When young actress Barbara Windsor met her Carry On castmates, it was the start of a decade of hit comedy movies for the bubbly star, who went on to become a public icon. Starring in nine Carry On films between 1964 and 1974, she personified the cheeky and chatty blonde bombshell that the British public loved.
Prior to joining the legendary comedy cast at the age of 27, she had enjoyed some success as a serious actress, after making her acting debut on stage at the age of 13. She also made an uncredited film debut as a wayward schoolgirl in the 1954 film, The Belles of St Trinian’s.
Born in London in 1937, she was more famous as a theatrical actress before joining the Carry On team; starring in the Cockney musical comedy, Fings Ain’t Wot They Used T’Be, with Joan Littlewood’s Theatre Workshop in the West End.
First meeting with Carry On cast
Landing a role in the 1964 film, Carry On Spying, playing special agent Daphne Honeybutt, was Windsor’s passport to fame. She met Carry On regulars Charles Hawtrey, Bernard Cribbins and Jim Dale and established her onscreen persona as the rather dim, scantily-clad blonde, who was loved by all.
Next, she appeared in Carry On Doctor in 1967 as Nurse Sandra May, when her co-stars included Sid James, Frankie Howerd, Hattie Jacques, Bernard Bresslaw, Kenneth Williams, Joan Sims and Peter Butterworth, who were all stalwarts of the franchise.
In today’s politically correct age, many people might fail to understand the appeal of the old movies, with their “nudge nudge, wink wink” humour, plenty of double entendres and peculiarly British humour that would have been at home on a saucy seaside postcard.
However, theatre, cinema and TV were a different world in the 1960s and ’70s, when the Carry On Films enjoyed their heyday. Fans praised it as good, harmless, “naughty but nice” fun.
Famous comic scenes
Windsor became an integral part of the cast and reportedly got on well with her fellow actors, quickly becoming a popular cast member. She had some of the most memorable scenes in Carry On history – such as her legendary comic scene in the 1969 film, Carry On Camping, when she played a young lady from Chayste Place finishing school.
The action was set at the Paradise Campsite, which was nothing like its name implied, where the other campers included plumber Sid Boggle (Sid James) and his workmate Bernie Lugg (Bernard Bresslaw).
They mistakenly thought they were staying at a nudist camp, but their disappointment was somewhat countered by the appearance of the young bikini-clad ladies doing a morning workout in front of their tent.
As their tutor Dr Soaper (Kenneth Williams) tells the girls to exercise more enthusiastically, shouting, “Let’s see those chests come out!”, Windsor’s character, Babs, unintentionally takes this literally. She flings her arms back with such gusto that her bikini top flies off, hitting the horrified Dr Soaper in the face!
In Carry On Doctor, her character, Nurse May, demonstrates how to make an entrance as she wiggles her way across the hospital car park, through the corridors and on to the wards, to the delight of the male patients.
The franchise even gave historical drama the Carry On touch, with Sid James starring in a fictional account of the life of Henry VIII in Carry On Henry in 1971, alongside Windsor as his love interest, a courtier named Bettina. As the king tries to seduce Bettina, she is clever enough to fend off his advances by leaving him sitting with his eyes closed, holding a pair of marrows, after she pretends to undress in his chamber.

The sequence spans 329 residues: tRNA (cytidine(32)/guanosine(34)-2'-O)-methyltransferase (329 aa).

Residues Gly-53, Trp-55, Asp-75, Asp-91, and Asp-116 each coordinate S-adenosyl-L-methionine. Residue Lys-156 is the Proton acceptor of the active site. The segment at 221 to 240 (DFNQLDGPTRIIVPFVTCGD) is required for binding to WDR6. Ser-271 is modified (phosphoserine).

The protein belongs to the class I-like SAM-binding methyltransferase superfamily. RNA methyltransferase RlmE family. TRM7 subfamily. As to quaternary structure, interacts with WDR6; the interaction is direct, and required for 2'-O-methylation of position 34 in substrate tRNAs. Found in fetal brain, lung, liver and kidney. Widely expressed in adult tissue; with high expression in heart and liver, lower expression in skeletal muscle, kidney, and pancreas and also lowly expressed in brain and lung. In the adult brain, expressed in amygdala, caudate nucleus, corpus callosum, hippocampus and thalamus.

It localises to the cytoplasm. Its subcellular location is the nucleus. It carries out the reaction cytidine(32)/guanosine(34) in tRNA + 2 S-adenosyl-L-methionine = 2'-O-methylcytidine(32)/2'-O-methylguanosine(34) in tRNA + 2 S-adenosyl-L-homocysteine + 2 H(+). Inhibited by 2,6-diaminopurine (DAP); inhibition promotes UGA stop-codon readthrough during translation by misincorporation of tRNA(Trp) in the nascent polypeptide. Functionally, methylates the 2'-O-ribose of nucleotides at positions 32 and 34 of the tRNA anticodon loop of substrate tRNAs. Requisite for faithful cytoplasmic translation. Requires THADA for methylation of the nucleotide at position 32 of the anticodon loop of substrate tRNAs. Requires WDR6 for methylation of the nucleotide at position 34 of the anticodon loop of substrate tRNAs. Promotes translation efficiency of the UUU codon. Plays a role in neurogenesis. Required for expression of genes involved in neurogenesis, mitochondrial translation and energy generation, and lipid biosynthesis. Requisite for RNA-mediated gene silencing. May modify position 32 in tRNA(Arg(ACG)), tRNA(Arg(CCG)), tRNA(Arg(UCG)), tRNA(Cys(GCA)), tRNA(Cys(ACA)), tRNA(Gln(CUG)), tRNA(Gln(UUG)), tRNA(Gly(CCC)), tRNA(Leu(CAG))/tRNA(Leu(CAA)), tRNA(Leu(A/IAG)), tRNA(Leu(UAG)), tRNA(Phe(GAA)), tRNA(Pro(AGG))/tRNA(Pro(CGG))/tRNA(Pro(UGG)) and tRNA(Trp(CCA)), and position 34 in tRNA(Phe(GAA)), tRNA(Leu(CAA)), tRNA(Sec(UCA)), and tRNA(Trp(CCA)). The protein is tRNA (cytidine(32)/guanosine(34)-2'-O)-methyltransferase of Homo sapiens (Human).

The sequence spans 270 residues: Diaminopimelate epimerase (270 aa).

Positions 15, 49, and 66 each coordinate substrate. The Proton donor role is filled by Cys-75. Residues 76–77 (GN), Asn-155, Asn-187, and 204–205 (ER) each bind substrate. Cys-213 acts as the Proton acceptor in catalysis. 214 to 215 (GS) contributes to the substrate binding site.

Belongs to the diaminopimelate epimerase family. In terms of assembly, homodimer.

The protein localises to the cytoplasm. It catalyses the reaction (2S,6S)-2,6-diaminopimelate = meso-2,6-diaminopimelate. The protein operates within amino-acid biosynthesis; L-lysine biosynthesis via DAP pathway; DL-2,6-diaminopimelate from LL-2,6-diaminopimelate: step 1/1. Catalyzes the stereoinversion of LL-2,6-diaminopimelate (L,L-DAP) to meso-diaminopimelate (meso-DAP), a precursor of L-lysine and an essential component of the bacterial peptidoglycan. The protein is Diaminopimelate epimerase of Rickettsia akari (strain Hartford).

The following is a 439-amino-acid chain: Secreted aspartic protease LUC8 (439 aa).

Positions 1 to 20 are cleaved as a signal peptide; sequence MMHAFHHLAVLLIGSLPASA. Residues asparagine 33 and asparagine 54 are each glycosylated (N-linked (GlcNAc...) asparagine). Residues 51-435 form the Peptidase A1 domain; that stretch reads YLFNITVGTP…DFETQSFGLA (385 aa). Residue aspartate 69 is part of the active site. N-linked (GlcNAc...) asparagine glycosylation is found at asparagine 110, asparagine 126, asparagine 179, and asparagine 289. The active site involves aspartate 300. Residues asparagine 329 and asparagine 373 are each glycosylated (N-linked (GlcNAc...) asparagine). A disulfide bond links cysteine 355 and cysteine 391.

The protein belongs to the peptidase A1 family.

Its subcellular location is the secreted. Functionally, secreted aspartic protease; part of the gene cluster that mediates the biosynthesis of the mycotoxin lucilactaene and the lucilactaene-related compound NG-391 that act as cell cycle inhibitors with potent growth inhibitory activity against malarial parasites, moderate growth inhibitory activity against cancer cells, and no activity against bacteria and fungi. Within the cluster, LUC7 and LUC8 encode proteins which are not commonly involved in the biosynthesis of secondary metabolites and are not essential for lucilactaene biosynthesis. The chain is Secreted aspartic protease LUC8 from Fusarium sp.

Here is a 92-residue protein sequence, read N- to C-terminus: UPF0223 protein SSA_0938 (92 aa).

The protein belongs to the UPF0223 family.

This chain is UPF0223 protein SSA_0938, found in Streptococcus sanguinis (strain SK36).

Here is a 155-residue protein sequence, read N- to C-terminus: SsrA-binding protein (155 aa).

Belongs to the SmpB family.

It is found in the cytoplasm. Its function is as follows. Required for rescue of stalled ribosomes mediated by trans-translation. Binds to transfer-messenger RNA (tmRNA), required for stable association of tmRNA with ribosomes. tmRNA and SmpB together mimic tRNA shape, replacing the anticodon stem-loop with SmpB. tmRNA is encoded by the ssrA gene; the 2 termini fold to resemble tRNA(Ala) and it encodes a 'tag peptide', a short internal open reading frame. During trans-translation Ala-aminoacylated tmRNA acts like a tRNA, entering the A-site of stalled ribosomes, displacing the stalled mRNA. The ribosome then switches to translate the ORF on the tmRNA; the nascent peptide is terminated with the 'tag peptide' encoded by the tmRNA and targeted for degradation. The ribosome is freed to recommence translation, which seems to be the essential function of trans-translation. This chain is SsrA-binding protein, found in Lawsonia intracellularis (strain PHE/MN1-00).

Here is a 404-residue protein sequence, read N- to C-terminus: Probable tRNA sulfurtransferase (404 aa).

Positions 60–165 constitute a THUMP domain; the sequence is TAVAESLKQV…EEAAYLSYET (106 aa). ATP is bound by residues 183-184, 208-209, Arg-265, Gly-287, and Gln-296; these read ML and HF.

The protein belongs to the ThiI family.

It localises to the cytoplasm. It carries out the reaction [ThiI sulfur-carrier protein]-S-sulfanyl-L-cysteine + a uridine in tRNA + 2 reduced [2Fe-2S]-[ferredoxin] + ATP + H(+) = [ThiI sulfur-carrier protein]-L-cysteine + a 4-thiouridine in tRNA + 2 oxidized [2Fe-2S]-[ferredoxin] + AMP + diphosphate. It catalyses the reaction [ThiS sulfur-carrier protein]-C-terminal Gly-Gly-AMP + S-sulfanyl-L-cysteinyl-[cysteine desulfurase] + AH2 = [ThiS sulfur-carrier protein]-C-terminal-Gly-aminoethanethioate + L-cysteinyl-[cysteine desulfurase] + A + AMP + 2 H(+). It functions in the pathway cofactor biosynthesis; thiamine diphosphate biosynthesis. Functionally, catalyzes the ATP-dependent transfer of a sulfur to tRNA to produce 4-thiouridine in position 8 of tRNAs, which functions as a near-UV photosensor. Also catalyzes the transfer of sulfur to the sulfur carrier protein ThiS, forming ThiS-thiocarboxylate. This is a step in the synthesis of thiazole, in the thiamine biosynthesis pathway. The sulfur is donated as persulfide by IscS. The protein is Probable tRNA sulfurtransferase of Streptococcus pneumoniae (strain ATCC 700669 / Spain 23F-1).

Fears of being type-cast
The Carry Ons continued for 34 years, with 31 films being released between 1958 and 1992, the majority by the Rank Organisation. During that time, the cast found themselves in every possible situation, from police stations and hospitals to cheap foreign package holidays, taxi firms and even the ancient Egyptian court of Cleopatra.
During her later Carry On films, Windsor had a three-year romantic relationship with James, which began in 1973. She reportedly said she wasn’t interested in him at first, as he was 24 years her senior, but their relationship continued until just before his death in 1976, when Windsor ended it.
James had told Windsor she would “always be the Carry On girl” because the bubbly blonde character was so well-known and loved. At the time, Windsor laughed at the thought she might be type-cast in her later career. However, in some ways, he was right.
Even when she successfully auditioned for the role of gritty Queen Vic pub landlady Peggy Mitchell in EastEnders more than 30 years later, this led to a compilation of old Carry On Films appearing on television. Windsor said in an interview she wondered if her image would hold her back, fearing she would forever be perceived as a “girl with a giggle and a wiggle”.
Despite Windsor’s promising career as a serious actress in her youth, not to mention her dramatic role as Peggy Mitchell in more than 1,600 episodes of EastEnders, she will always be remembered for her role as the bubbly blonde bombshell.
Supporting cancer charities
As Peggy Mitchell, she had some hard-hitting storylines, including one where Peggy’s character fought breast cancer. Windsor suggested the storyline to the scriptwriters, as she wanted to publicise the cause. She was gratified to see many fans wearing the famous pink ribbon, signifying their support of breast cancer charities, at signings of her autobiography.
The star was awarded the title ‘Dame Commander of the Order of the British Empire’ in the New Year’s Honours list of 2016 for her services to charity and entertainment. She died in December 2020, aged 83, following a battle with Alzheimer’s disease. Prince William, the Duke of Cambridge, paid tribute, describing the iconic star as “a true national treasure”.
First impressions count and first meetings with new work colleagues can lead to lasting relationships and a successful career.